Mohlke v. Metropolitan Life Insurance Company

Filing 24

OPINION AND ORDER granting in part and denying in part 11 Mohlke's motion for discovery; granting in part and denying in part 19 motion to stay; and, lifting the stay entered on 4/26/2011. Signed by Chief Judge J. Leon Holmes on 9/2/2011. (kdr)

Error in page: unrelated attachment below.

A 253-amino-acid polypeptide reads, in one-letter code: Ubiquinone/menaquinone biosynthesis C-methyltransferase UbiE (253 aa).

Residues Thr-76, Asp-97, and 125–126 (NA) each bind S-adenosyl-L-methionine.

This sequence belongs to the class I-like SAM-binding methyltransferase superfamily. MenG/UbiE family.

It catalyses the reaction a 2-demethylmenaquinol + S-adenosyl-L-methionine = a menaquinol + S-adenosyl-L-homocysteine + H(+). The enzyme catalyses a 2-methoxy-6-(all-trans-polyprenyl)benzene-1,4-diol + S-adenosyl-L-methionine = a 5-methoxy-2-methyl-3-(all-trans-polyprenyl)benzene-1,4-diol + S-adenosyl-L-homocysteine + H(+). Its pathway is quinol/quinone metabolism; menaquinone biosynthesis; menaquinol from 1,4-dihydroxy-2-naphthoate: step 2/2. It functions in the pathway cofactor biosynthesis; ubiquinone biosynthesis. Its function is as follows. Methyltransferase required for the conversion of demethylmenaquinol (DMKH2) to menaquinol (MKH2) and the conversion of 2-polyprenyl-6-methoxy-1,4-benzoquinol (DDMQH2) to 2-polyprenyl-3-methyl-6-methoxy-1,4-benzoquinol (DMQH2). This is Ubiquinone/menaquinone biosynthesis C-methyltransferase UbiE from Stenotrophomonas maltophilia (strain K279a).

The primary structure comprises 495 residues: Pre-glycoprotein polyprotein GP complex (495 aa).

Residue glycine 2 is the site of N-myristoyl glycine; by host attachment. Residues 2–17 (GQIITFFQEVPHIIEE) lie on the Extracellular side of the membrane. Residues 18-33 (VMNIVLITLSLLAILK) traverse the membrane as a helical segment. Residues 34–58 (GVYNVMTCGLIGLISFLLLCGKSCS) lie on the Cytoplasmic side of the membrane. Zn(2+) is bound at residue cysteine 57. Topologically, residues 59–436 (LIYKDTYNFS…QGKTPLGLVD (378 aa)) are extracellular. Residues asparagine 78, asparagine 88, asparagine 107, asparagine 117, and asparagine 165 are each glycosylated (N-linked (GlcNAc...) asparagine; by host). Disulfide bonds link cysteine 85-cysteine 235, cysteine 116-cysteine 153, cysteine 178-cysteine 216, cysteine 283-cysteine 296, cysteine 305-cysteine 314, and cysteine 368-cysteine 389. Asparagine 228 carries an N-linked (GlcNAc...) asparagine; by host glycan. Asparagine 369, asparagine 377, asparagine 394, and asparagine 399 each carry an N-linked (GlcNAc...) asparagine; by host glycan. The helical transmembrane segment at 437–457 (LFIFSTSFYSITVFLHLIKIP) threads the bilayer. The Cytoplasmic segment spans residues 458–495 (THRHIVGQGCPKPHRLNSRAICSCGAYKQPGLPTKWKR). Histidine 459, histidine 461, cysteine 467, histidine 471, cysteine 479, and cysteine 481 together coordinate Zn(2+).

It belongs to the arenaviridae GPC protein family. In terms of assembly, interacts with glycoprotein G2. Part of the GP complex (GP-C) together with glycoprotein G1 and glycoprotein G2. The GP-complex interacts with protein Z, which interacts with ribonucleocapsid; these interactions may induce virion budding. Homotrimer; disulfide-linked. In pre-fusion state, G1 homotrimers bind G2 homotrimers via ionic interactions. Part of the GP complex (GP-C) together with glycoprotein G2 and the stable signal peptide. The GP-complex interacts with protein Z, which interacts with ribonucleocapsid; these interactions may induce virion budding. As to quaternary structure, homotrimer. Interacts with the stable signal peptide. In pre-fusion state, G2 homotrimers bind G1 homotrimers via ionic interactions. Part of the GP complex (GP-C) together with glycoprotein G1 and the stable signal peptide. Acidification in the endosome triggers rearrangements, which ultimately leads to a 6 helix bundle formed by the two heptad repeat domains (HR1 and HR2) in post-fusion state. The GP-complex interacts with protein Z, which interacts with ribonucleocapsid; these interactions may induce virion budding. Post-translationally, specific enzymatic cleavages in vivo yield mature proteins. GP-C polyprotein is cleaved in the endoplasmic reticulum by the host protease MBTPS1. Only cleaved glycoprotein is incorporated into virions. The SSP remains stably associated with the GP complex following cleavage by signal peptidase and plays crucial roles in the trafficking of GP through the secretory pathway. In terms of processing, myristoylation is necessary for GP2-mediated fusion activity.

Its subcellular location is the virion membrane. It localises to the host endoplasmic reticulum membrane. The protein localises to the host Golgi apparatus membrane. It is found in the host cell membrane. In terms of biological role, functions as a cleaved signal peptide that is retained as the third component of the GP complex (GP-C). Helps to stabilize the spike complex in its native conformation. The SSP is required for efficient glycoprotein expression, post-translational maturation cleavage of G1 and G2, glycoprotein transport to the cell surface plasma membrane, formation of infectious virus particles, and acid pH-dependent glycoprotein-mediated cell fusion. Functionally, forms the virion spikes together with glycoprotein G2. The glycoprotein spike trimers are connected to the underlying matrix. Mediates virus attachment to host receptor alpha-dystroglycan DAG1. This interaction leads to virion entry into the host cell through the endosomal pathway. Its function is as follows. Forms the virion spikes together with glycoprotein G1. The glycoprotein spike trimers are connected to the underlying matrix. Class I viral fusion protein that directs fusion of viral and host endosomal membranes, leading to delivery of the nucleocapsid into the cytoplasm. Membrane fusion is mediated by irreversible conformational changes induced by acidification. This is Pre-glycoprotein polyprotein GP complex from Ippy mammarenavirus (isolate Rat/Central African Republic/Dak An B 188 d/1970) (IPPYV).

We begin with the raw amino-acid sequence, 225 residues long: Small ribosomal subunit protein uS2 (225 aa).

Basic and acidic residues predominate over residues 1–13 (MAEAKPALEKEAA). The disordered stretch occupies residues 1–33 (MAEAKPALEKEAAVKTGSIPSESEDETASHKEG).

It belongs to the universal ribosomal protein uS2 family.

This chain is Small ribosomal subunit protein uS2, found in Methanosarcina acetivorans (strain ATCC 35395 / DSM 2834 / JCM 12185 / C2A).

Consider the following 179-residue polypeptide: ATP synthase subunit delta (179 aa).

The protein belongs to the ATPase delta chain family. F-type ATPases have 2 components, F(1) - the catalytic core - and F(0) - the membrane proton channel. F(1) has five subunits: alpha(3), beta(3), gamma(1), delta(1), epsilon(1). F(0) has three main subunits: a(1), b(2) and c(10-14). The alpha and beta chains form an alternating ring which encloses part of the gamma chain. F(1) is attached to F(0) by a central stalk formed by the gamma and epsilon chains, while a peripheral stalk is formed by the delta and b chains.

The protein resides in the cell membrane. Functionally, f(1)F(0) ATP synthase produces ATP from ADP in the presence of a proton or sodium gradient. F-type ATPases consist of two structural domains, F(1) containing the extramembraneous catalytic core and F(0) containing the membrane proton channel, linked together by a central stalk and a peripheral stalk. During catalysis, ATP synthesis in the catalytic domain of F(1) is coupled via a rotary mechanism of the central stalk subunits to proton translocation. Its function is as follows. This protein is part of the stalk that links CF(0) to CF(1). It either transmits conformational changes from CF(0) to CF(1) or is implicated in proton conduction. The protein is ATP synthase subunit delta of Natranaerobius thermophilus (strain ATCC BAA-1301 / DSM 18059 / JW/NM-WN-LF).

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IN THE UNITED STATES DISTRICT COURT EASTERN DISTRICT OF ARKANSAS WESTERN DIVISION FREDDIE MOHLKE v. PLAINTIFF No. 4:10CV01995 JLH METROPOLITAN LIFE INSURANCE COMPANY DEFENDANT OPINION AND ORDER Freddie Mohlke brings this action against Metropolitan Life Insurance Company to recover disability benefits that he alleges are due under the ERISA plan provided to him by his former employer, Eastman Chemical Company. MetLife is the Claims Administrator of the Eastman LongTerm Disability Plan and has the authority to determine eligibility for benefits under the Plan. Mohlke has moved for discovery. He has asked for an order allowing the deposition of the individuals who reviewed his claims. He also seeks permission to pursue written discovery to evaluate MetLife’s claims handling procedures, training materials, and salary structure, as well as documents related to the claim process and MetLife’s prior interpretations of similar plans. Mohlke’s motions will be granted in part and denied in part. Where, as here, the plan administrator has the discretion to construe the plan’s terms, the district court reviews the administrator’s interpretation under an abuse of discretion standard. Jones v. ReliaStar Life Ins. Co., 615 F.3d 941, 944 (8th Cir. 2010). “In ERISA cases, the general rule is that review is limited to evidence that was before the administrator,” and the burden is on the claimant to show why an exception should be made in the particular case. Id. at 445. The purpose of this rule is to “ensure expeditious judicial review of ERISA benefit decisions and to keep district courts from becoming substitute plan administrators.” Brown v. Seitz Foods, Inc., 140 F.3d 1198, 1200 (8th Cir. 1998). Mohlke argues that the decision in Metropolitan Life Insurance Company v. Glenn, 554 U.S. 105, 128 S. Ct. 2343, 171 L. Ed. 2d 299 (2008), requires that discovery be permitted. The undersigned judge has already rejected the argument that Glenn changed the landscape with respect to discovery in ERISA cases. Sanders v. Unum Life Ins. Co. of Am., No. 4:08CV00421, 2008 WL 4493043, at *3 (E.D. Ark. Oct. 2, 2008). Other district judges agree. Williamson v. Hartford Life & Accident Ins. Co., No. 4:09CV00948, 2010 WL 993675 (E.D. Ark. Mar. 17, 2010); Singleton v. Hartford Life & Accident Ins. Co., No. 4:08CV00361, 2008 WL 3978680, (E.D. Ark. July 29, 2008); Christie v. MBNA Grp. Long Term Disability Plan, No. 1:08CV44, 2008 WL 4427192 (D. Me. Sept. 25, 2008); Achorn v. Prudential Ins. Co. of Am., No. 1:08CV125, 2008 WL 4427159 (D. Me. Sept. 25, 2008). The Eighth Circuit has yet to decide whether Glenn changes the discovery limitations in ERISA cases. Chronister v. Unum Life Ins. Co. of Am., 563 F.3d 773, 775 n.2 (8th Cir. 2009). Even if Glenn authorizes limited discovery to explore the nature and extent of a conflict or irregularity, Mohlke has offered no evidence nor even any allegations to show that a conflict of interest exists or that an irregularity occurred. MetLife does not have a Glenn conflict of interest in this case because the Plan is self-funded; that is, benefits are paid from a trust fund established by Eastman or from the general assets of the company. MetLife does not insure or fund the Plan. Thus, Metlife does not pay benefits out of its own pocket. Cf. Chronister, 563 F.3d at 775 (citing Glenn, 554 U.S. at 108, 128 S. Ct. at 2346). As noted, Mohlke seeks discovery into MetLife’s prior interpretations of similar plans, through depositions and other written discovery. Mohlke contends that he is entitled to discovery into MetLife’s past interpretations of plans that have the same, or similar, language as the Plan so that he can ascertain whether MetLife’s interpretation in his case is inconsistent with prior 2 interpretations of the same words. See Jones, 615 F.3d at 945. Mohlke has provided no reason for believing that MetLife’s interpretation of the Plan’s provisions is inconsistent with MetLife’s prior interpretations of the same words. He has presented no factors specific to this case to show good cause for discovery. Cf. Williamson, 2010 WL 997675, *1. Mohlke’s argument would allow such discovery in every ERISA action and thus would eviscerate the rule that discovery is generally prohibited in an ERISA action. Cf. Jones, 615 F.3d at 945 (affirming district court’s denial of plaintiff’s discovery request despite recognizing that inconsistent interpretations are a factor in determining if the administrator abused its discretion). Mohlke’s request for discovery of documents relating to MetLife’s prior interpretations of similar plans is denied. Nevertheless, as the Court has previously recognized,1 Mohlke is entitled to know whether the review conducted by MetLife in his case complied with MetLife’s internal guidelines and policies, if such guidelines and policies exist. Federal regulations provide that in the case of an adverse benefit determination on review, the plan administrator must provide copies of documents, records, and other information relevant to the claimant’s claim for benefits. 29 C.F.R. § 2560.503-1(i)(5), (j)(3). A document, record, or other information is relevant to a claim for benefits if it: (i) Was relied upon in making the benefit determination; (ii) Was submitted, considered, or generated in the course of making the benefit determination, without regard to whether such document, record, or other information was relied upon in making the benefit determination; (iii) Demonstrates compliance with the administrative process and safeguards required pursuant to paragraph (b)(5) of this section in making the benefit determination; or (iv) In the case of a group health plan or a plan providing disability benefits, 1 Sanders, 2008 WL 4493043, at *4. 3 constitutes a statement of policy or guidance with respect to the plan concerning the denied treatment option or benefit for the claimant’s diagnosis, without regard to whether such advice or statement was relied upon in making the benefit determination. 29 C.F.R. § 2560.503-1(m)(8). Paragraph (b)(5) states: (b) Every employee benefit plan shall establish and maintain reasonable procedures governing the filing of benefit claims, notification of benefit determinations, and appeal of adverse benefit determinations (hereinafter collectively referred to as claims procedures). The claims procedures for a plan will be deemed to be reasonable only if-- *** (5) The claims procedures contain administrative processes and safeguards designed to ensure and to verify that benefit claim determinations are made in accordance with governing plan documents and that, where appropriate, the plan provisions have been applied consistently with respect to similarly situated claimants. 29 C.F.R. § 2560.503-1(b)(5). If the administrator relies upon an internal rule, guideline, protocol, or other similar criterion in making the adverse determination, either the specific rule, guideline, protocol, or other similar criterion must be provided to the claimant. 29 C.F.R. § 2560.503-1(j)(5)(i). If any information covered by this regulation is not already included in the administrative record, MetLife is directed to provide it to Mohlke. CONCLUSION Mohlke’s motion for discovery is GRANTED IN PART and DENIED IN PART. Document #11. Mohlke’s motion to stay response time and request for hearing is also GRANTED IN PART and DENIED IN PART. Document #19. The stay entered on April 26, 2011, is lifted. The case will proceed on the following schedule: (a) MetLife will provide Mohlke with the information required by section 2560.503-1 of Title Twenty-Nine of the Federal Regulations or a letter stating that all such information is already in the administrative record within twenty days of the date of entry of this Order. 4 (b) Mohlke’s brief must be filed within fourteen days thereafter; (c) MetLife’s brief must be filed within fourteen days thereafter; and (d) A reply brief, if Mohlke wishes to file one, must be filed seven days thereafter. IT IS SO ORDERED this 2nd day of September, 2011. J. LEON HOLMES UNITED STATES DISTRICT JUDGE 5